Short Stories for Quick Reads
I sit pensively in the boathouse on the lake stretching on my couch. I hear the water. Rustling louder, stronger. Rustling more like an ocean, coming closer at low tide. What could be there? I’ve heard this rushing rustling before but when was it? It had to have been heard before but when?
Dreamer that I am, I imagine someone in a tugboat stirring the water. It’s a small wooden tug with a quiet motor driven by a young fisherman. He’s sandy haired, muscular, singing, but I can’t identify the song.
I know that face—oh how I’ve longed to see it. Pined for it.
I knock on the large glass window next to my sofa. I knock louder and louder with my fist. I open the window, “Stop by,” I yell. “Pull up to my dock and come in my boathouse.”
As he draws closer our eyes meet. His hazel eyes just like mine. We’ve gazed at each other before. I’m sure of it. He waves his cap at me. I remember that gesture. So like him, a friendly, loving sort.
I stand to watch him more closely. He motors slowly to my graying wooden dock. Yes. No question that I knew him. Had been quite fond of him. The where had to be nearby me, but the when escapes me. I must’ve known him well. How else could I recall the details of his warm expression, his cleft chin, his whimsical smile with eyes crinkling, subtle and inviting?
I remember his long stride as I watch him leave his tug and walk with a spring in his step from the end of the dock. He runs up my brick path with that cap waving in his hand. It’s a Mets cap I’ve seen dozens of times before. It has to be that I knew him. Why else would I remember that detail, or the way he ran, like an outfielder, not a fisherman. I’m getting closer to the who and sensing the when. He’d never hook a fish, make it feel pain. Never. Not this lad.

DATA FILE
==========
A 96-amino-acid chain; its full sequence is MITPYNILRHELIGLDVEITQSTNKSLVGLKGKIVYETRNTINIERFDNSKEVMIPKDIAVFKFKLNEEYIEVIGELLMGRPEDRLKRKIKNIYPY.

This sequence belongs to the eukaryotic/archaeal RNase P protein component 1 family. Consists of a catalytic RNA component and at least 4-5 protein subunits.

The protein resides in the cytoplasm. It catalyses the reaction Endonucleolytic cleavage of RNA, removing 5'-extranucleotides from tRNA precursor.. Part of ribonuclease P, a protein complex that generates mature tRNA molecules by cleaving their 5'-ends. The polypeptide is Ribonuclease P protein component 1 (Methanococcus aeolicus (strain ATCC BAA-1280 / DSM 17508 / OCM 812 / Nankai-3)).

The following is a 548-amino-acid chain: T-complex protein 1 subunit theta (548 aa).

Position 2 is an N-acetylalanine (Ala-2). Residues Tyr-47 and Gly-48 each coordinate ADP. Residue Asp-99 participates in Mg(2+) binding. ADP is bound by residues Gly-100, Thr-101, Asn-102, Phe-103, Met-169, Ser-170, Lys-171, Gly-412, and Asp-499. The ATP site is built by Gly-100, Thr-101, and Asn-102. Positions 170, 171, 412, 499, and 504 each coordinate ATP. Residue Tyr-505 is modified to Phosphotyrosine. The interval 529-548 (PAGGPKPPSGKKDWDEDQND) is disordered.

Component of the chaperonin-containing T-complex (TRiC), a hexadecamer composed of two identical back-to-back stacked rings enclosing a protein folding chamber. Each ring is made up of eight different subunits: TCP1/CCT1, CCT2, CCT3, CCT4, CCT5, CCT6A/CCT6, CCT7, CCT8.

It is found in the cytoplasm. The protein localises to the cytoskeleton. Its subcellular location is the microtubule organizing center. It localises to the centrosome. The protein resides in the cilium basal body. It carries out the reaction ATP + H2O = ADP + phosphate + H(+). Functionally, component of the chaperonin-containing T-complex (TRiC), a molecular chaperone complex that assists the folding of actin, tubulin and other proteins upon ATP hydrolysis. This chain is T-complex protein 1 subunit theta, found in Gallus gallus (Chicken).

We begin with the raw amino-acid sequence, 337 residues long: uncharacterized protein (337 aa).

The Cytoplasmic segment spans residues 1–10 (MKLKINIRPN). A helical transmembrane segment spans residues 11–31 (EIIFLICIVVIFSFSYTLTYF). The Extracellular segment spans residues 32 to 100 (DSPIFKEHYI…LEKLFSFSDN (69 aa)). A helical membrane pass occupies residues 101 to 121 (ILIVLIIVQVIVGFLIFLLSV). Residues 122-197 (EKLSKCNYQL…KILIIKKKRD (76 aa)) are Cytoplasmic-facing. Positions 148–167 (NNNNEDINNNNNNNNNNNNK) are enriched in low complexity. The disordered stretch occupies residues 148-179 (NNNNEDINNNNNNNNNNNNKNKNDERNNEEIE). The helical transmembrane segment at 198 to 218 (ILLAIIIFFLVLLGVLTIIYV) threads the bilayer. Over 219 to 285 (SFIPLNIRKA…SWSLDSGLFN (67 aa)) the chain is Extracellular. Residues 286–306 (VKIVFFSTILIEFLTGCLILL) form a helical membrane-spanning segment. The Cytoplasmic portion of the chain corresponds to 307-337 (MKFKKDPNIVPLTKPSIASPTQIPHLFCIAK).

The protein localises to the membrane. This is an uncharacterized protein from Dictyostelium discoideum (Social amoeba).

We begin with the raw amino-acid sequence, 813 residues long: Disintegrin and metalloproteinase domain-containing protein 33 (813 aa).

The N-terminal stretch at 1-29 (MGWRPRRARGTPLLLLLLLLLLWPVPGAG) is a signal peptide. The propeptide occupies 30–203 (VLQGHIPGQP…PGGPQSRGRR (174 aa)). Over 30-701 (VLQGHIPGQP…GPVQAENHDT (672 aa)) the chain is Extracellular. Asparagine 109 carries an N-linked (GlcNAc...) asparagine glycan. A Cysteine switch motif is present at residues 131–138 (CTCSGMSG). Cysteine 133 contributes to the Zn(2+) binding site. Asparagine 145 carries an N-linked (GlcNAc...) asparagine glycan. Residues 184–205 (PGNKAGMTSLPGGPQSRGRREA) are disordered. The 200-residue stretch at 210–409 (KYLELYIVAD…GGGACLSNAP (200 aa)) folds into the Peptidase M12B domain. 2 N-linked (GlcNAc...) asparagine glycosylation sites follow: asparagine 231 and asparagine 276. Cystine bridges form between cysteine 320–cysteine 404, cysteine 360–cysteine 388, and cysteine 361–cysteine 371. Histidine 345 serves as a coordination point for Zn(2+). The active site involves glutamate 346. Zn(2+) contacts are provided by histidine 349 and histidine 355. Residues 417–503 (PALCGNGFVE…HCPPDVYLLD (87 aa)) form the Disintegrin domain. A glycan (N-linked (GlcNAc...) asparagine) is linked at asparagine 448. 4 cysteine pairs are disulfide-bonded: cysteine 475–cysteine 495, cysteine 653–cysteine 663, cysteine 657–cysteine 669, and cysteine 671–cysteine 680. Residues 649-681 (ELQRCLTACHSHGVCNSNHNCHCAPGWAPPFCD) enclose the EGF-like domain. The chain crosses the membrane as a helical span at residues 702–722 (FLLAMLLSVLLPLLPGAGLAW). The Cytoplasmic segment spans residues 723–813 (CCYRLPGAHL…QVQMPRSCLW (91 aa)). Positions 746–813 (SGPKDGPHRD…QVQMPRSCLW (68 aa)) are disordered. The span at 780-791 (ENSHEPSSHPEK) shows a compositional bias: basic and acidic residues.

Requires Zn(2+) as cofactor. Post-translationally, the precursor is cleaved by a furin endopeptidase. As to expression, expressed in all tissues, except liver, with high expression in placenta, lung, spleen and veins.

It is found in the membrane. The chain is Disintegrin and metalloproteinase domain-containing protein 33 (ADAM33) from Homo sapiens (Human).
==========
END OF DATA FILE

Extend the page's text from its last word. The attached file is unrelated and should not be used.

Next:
He opens the glass door and steps inside, and I want a hug so badly. He sits at one end of my couch and I at the other so far away.
“It’s so scary, overwhelming becoming a father. So, I dropped by to see you.” He glances into my eyes as his tear. “My baby’s getting older and may even go to preschool. How old should she be when she begins? What school should I send her to? How many hours each day? How many days each week? Should I stay at home while she’s there in case she needs me, and I get a call to come quickly?”
I remember having that last thought. The rushing waves unsettle again as his gentle voice deepens.
“Her first year we frolicked in parks, and she loved a chase. I wrote her songs, and she sang the melodies. She was only one year but she could sing. This high-pitched sound like a small bird, a whippoorwill. I pined for her even when I was with her. I know you, too, are pining. Your eyes seeking mine.”
“Could you, too, have been enchanted by a baby? Years ago? A baby who climbed the same day he walked? He for you. Her for me. The luminous spirit that fills me that you pine for still? To come back again? You, you were my inspiration to father a child, to fill myself with unending glee. You’re the one who said I must have a child in my life. But my baby became a toddler and will soon be two. Do you want your infant back?”
The waves search for timelessness.
Dusk is settling on the lake. I turn a light on. No one is there. The waves settle. Nothing is left but the wondrous sounds of a baby grown into a man.